Banish Bermuda grass for gardens

February 20th, 2013 Posted in Tours, bulbs, chickens, companion plants, early spring flowers, garden design, garden designers, lawn replace, mulch, native plants, perennials, shade plants, succulents, vegetables, winter color

Over the years, I’ve whittled away grass, because there are so many fun plants out there! I’m keen on bulbs, especially for endearing combinations, like my long-term Narcissus ‘Erlicheer’ and 3-year-old Yucca pallida.

Narcissus Erlicheer with Yucca pallida

This leucojum (Leucojum aestivum) surprised me by popping up in my Texas sedge (Carex texensis). How cute!

Leucojum with Texas sedge
Overhead in back, the Mexican plum carries on the white theme.

Mexican plum flowers Austin
Little spring starflowers (Ipheion uniflorum) touch it up with lavender in a spot that was once plain old grass.

Ipheon uniflorum

Last spring, we tackled one area where grass never had a chance as our path to the front door from the driveway.

Remove grass for path

pathway instead of grass

Recently, we completed the next step of the picture. Last year, I simply layered newspaper, compost, and mulch around the tree and thought about things. Thanks to very talented help, my little vision became real last week. In January, I’d already moved some Salvia greggiis that needed a sunnier position and added some asters to match the window bed (currently cut back, so not visible). In the next few weeks, I’ll do some “shopping” in my garden to fill it out, along with a few new nursery plants to widen the botanical adventure.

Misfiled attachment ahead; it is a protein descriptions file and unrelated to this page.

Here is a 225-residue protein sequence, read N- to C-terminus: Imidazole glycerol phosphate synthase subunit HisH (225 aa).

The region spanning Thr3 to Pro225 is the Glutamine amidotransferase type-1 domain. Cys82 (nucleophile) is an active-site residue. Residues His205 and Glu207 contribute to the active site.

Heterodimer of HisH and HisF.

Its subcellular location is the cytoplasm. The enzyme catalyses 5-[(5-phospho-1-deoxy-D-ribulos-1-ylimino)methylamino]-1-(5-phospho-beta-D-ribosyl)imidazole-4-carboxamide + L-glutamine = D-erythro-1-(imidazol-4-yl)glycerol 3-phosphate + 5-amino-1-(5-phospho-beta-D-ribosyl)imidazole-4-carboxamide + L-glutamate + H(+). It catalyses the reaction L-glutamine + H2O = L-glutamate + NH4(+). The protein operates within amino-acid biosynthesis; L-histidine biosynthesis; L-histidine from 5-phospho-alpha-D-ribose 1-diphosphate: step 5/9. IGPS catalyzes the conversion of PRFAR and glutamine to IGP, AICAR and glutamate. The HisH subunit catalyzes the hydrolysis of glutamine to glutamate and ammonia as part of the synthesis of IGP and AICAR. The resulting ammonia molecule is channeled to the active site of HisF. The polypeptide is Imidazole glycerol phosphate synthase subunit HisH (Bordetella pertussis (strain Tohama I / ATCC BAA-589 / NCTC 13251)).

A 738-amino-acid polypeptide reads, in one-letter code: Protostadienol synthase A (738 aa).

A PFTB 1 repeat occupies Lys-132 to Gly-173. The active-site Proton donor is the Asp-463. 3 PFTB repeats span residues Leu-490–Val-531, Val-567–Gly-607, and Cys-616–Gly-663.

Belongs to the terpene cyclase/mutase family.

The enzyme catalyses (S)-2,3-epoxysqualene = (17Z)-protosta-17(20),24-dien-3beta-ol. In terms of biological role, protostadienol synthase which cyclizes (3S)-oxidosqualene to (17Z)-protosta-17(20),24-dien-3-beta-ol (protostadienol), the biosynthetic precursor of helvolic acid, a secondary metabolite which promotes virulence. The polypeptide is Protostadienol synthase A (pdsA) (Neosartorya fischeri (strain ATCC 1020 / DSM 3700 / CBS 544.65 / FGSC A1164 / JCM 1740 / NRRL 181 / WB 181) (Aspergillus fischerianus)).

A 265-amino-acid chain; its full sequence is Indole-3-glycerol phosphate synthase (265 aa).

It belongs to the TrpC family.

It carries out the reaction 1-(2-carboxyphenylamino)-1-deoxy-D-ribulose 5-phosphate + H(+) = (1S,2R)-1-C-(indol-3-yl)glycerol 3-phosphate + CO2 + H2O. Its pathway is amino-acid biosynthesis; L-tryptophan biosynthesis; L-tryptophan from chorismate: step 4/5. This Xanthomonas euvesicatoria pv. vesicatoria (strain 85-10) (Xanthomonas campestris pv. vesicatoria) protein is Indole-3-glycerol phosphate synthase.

new flower bed instead of grass
The bottom slope: still thinking about that one. Already, Mexican feather grasses have seeded themselves. It may be a combo of them and more sedges.

Many times, I’ve banished St. Augustine with the newspaper (or cardboard) technique. In evil spots where Bermuda grass showed up, that’s been a task, though I will say that my newspaper technique worked well for me in a few places. An old-fashioned dandelion puller assists when a stray shows back up.

But I’m sure you all have seen something like this! Not in my garden, thank heavens; I’m very cautious about planting spiky ones if there’s even a sniff of Bermuda around.

Agave smothered in Bermuda grass
This week, Design My Yard garden designer Liz Klein joins Tom to explain how to avoid disaster when replacing Bermuda lawns with gardens.

Tom Spencer and Liz Klein
Find out how she did it in this garden makeover!

Liz Klein Design My Yard makeover

Liz Klein Design My Yard makeover